Okay, forget all your preconceived notions of dowdy, matronly librarians. I happen to work in a library with six paid staff members, and only one of us is someone who just wears whatever is comfortable (casual pants and a casual top most of the time. To tell you the truth, I adore her, but I don’t pay that much attention to what she wears, so I can’t really describe it). The others? Oh my God! They make me feel like I need to start attending fashion shows. Each has her own style from Bohemian to funky to classic tweed, and they all pull it off beautifully.
I was beginning to feel a bit intimidated surrounded by all these glamour librarians (Ms. Musings and Zoe’s Mom, where are you when a gal needs a trip into Philly with personal shoppers?). Then, one of my colleagues came to the rescue. She’d been checking out books on fashion that we have in our countywide library system, and some of them looked quite good. I immediately began putting my own reserves on them and checked out a few that we actually had on our own shelves (she pooh-poohed these because they were all at least 7 years old – way too old for the truly chic).
My books all came in, and I began to read them. My two favorites were Wear This, Toss That by Amy E. Goodman (although I didn't always agree with her), and The Lucky Shopping Manual by Kim France and Andrea Linett (my colleague was wrong about being out of date when it comes to this book published in 2003. It has timeless, practical advice). I like these two because they’re heavily illustrated and have all kinds of great hints and tips. Also, neither one insists you define your “body type” and dress accordingly. Did I ever tell you about having my “colors" done back in the 1980s when that was all the rage? The woman who did it, ultimately couldn’t figure out if I was a “spring” or a “summer". Guess what. I have the same problem with body type. I guess I really did break some mold somewhere.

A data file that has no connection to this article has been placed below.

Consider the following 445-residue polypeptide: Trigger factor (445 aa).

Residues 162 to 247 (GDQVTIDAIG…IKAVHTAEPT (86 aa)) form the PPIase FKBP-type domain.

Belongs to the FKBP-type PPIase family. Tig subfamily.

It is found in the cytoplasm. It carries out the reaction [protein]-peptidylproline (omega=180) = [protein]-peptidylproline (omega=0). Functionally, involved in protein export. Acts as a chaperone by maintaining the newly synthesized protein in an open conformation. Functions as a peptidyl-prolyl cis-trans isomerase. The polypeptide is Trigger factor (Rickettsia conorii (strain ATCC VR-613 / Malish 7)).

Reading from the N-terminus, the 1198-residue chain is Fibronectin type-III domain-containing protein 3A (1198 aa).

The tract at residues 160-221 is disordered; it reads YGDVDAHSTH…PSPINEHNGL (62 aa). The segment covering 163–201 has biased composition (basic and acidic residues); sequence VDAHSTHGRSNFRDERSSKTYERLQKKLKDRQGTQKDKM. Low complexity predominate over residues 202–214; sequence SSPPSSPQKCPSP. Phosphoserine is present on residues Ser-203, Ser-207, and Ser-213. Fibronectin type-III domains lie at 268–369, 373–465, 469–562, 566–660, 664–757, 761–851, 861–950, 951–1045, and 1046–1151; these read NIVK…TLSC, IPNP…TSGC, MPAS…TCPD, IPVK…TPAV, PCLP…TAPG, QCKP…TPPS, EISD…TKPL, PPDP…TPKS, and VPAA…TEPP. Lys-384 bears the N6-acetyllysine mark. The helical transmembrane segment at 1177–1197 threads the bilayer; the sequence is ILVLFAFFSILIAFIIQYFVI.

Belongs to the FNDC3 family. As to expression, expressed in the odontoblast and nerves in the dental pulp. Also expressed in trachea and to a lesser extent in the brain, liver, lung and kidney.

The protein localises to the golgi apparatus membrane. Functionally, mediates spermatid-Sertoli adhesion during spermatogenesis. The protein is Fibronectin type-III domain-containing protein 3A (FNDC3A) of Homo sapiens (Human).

The Lucky Manual is terrific, because for each article of clothing, it provides a page of specific illustrations. I (who have never been very up on fashion terminology) could look at its dress page and know exactly what a “shift” is. I also like it, because for each article of clothing, it has a section that tells you how to build your closet for that item. It starts off, “You’re totally covered if you have…” letting you know which basic pieces you need and also what to add if, for instance, you’re “a gal who loves dresses.”
I’m busy thinking, “This is terrific!” It means I can shop my closet, streamline, get rid of what I don’t need, and buy those items that will keep me totally covered. Shopping with specific items in mind, as long as I can find them (and basics should be pretty easy to find) is far more appealing to me than aimlessly shopping, unless, of course, I’m shopping for shoes.